2. Joe Espo

    Driving a hard bargain? Reality bites, doesn’t it, Mr. Cantor? If no one plays, Oak Hills doesn’t pay the millions owed the city, because it can’t. Your taxes go up; so do mine and it’ll suck dollars straight out of the education budget. If there’s no driving range, no one plays because there will be no golf course, just a vast abandoned weed-strewn expanse of open land exposed to homeless squatters, drug use, public defecation, tents, garbage and other “Occupy Wall Street” type social ills. It would be the old Ryan Park writ-large, but worse for the reason that the restaurant would make for a superb crack den. How do you suppose that will affect “…the residential quality of the neighborhood in which it is located?” Would you, then, advocate that a giant chain-link fence be built around the property? That will be a sight to behold by the real estate market, wouldn’t it? There certainly will be no money in the city’s capital budget for a fence. There certainly wouldn’t be any money in the operating budget for security and maintenance. No, that will, again, take money away from education and the screaming will begin. What else? How about…gasp…the city having to sell the land to developers for more McMansions on postage-stamp sized building lots? To think of the environmental impact of dozens of new water wells and septic tanks; all that construction and noise? Egads!!!!! So, Mr. Cantor: put a hold on your demagoguery, rectify your sophistry, step back from your rhetoric, and THINK! Expand your analysis beyond the mere political victory of killing the driving range. Ponder the consequences of killing the golf course, destroying the neighborhood and choking the City. And give us a “plan B” for that eventuality.

  3. Suzanne

    Mr. Espo, Not so very creative to exactly replicate a letter with no merit from The Hour as well as here. You have included all of the paranoia and none of the data that is being asked for: all reasonable requests given that the OHPA loan factory has not been Norwalk responsible in paying back what they owe the City of Norwalk.

    That course has run beautifully for years and years – without a driving range. An analysis of the site where the driving range is desired and for which I have seen 1997 plans would require between 4 and 7 million dollars just to prepare a base layer for the rest of the range – this from three different experts with experience in building golf courses and driving ranges. The disparity is due to the depth and size the OHPA decides it “needs” for this debacle.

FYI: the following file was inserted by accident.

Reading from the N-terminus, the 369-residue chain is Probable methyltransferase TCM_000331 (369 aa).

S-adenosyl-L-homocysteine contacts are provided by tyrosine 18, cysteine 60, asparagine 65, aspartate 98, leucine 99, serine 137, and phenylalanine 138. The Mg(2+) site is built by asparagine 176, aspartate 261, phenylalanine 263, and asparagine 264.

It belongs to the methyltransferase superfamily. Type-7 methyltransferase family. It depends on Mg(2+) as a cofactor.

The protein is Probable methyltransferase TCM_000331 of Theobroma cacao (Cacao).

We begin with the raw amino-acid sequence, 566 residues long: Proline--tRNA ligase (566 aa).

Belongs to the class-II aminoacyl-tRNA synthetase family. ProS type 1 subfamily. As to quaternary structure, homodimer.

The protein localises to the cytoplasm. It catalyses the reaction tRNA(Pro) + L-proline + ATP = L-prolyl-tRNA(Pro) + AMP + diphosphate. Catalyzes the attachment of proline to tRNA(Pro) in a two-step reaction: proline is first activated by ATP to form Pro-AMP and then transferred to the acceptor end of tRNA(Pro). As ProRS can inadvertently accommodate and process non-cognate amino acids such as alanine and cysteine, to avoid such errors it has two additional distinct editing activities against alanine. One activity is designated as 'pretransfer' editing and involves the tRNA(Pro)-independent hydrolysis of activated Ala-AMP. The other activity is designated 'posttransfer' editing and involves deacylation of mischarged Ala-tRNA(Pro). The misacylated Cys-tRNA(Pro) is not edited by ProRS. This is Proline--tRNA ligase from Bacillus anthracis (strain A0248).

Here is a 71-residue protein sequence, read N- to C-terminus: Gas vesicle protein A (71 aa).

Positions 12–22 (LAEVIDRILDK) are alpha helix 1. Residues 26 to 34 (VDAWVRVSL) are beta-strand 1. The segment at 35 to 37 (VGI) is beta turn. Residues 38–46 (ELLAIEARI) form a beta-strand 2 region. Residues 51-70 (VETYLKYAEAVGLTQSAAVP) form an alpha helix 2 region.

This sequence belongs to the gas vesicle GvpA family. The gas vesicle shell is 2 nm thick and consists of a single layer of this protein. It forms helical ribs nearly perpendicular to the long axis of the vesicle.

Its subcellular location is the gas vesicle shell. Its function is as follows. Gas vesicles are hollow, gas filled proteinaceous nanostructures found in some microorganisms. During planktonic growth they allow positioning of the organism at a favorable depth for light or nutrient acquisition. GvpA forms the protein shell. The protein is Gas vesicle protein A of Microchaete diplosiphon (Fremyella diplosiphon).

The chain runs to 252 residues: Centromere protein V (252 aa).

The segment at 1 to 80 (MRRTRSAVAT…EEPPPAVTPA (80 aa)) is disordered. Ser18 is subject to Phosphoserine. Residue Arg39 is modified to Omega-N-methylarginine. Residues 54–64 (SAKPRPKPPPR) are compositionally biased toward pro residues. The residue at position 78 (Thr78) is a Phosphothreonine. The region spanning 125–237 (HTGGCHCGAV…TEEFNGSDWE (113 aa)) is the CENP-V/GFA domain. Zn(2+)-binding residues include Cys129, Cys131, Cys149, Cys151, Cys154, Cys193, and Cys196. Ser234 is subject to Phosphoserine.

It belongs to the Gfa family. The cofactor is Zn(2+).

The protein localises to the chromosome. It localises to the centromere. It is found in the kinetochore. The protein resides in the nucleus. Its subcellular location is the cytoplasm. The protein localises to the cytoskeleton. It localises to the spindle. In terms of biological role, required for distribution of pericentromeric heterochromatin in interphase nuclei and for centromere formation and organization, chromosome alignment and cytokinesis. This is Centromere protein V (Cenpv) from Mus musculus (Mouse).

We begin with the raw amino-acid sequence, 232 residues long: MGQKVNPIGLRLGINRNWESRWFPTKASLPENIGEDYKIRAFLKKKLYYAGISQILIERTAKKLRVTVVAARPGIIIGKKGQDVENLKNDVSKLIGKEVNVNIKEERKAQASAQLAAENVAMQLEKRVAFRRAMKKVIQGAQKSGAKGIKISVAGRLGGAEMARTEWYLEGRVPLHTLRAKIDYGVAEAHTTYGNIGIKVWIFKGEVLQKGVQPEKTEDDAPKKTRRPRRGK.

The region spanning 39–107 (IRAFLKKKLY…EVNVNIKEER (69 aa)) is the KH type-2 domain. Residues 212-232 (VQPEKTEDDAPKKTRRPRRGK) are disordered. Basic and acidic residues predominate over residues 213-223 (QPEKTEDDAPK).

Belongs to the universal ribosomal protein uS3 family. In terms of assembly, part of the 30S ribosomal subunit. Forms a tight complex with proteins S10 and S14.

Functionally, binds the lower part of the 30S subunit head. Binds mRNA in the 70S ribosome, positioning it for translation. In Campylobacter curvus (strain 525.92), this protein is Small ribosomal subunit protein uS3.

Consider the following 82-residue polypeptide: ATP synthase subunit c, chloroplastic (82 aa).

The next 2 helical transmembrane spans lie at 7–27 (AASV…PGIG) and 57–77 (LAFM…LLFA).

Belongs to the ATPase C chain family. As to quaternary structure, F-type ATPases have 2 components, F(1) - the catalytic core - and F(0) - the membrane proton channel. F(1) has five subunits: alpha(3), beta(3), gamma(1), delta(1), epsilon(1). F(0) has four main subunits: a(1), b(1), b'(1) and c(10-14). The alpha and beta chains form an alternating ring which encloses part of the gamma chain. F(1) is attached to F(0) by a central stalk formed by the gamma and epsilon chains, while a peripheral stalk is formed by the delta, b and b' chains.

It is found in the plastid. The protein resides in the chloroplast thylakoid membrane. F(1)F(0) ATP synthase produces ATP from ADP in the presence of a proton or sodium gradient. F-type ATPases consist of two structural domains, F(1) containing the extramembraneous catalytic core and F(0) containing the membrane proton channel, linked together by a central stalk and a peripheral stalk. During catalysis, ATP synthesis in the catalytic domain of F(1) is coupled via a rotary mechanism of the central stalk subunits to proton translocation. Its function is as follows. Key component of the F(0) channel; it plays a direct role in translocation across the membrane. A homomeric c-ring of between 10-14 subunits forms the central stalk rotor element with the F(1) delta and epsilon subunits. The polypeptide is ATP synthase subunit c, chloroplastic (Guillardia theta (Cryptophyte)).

Your letter must be a ridiculous joke because all of the alternatives you present using a false premise that the Course MUST fail without a driving range (this, in spite of the fact it has been run successfully since 1967 to Charter requirements) does not answer the basic questions being posted: prove that a driving range will raise the golden revenues this OHPA thinks it needs to keep the course going WHILE denying the fact that this Course did quite well without this bad management.

    It would behoove the OHPA to forget the driving range and focus on what they exist for, that would be to keep a beautiful Course running, successful and with the requisite number of rounds needed to keep it self-sustaining.

    Also, you haven’t been paying attention: plenty of letters in this forum as well as in the Hour and Daily Voice have been written about possible alternatives to an 18-Holes Course. Perhaps they made too much sense for you to consider them.

  4. Dom Bruni

    I looked into buying the restaurant a few years ago. I looked into buying the restaurant a few years ago no one could give me much information about it I did tell my broker that particular restaurant wasn’t going to work because there is enough golfers to support it. I did tell my broker that particular restaurant wasn’t going to work because there is enough golfers to support it that golf course should become something different for the city and its people